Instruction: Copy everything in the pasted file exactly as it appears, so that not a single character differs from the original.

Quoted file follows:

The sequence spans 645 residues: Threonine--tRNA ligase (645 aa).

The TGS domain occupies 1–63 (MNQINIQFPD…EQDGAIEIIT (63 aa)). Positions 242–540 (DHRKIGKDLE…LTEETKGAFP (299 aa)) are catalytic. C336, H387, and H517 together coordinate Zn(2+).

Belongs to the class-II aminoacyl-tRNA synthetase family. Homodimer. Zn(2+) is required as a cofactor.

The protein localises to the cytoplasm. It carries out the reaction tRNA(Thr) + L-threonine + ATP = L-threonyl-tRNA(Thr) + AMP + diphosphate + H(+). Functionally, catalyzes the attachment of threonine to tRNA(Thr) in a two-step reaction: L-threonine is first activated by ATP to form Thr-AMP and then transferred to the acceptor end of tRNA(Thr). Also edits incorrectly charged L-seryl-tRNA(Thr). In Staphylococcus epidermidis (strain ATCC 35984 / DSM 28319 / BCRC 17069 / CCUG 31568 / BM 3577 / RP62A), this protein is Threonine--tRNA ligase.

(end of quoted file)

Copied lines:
The sequence spans 645 residues: Threonine--tRNA ligase (645 aa).

The TGS domain occupies 1–63 (MNQINIQFPD…EQDGAIEIIT (63 aa)). Positions 242–540 (DHRKIGKDLE…LTEETKGAFP (299 aa)) are catalytic. C336, H387, and H517 together coordinate Zn(2+).

Belongs to the class-II aminoacyl-tRNA synthetase family. Homodimer. Zn(2+) is required as a cofactor.

The protein localises to the cytoplasm. It carries out the reaction tRNA(Thr) + L-threonine + ATP = L-threonyl-tRNA(Thr) + AMP + diphosphate + H(+). Functionally, catalyzes the attachment of threonine to tRNA(Thr) in a two-step reaction: L-threonine is first activated by ATP to form Thr-AMP and then transferred to the acceptor end of tRNA(Thr). Also edits incorrectly charged L-seryl-tRNA(Thr). In Staphylococcus epidermidis (strain ATCC 35984 / DSM 28319 / BCRC 17069 / CCUG 31568 / BM 3577 / RP62A), this protein is Threonine--tRNA ligase.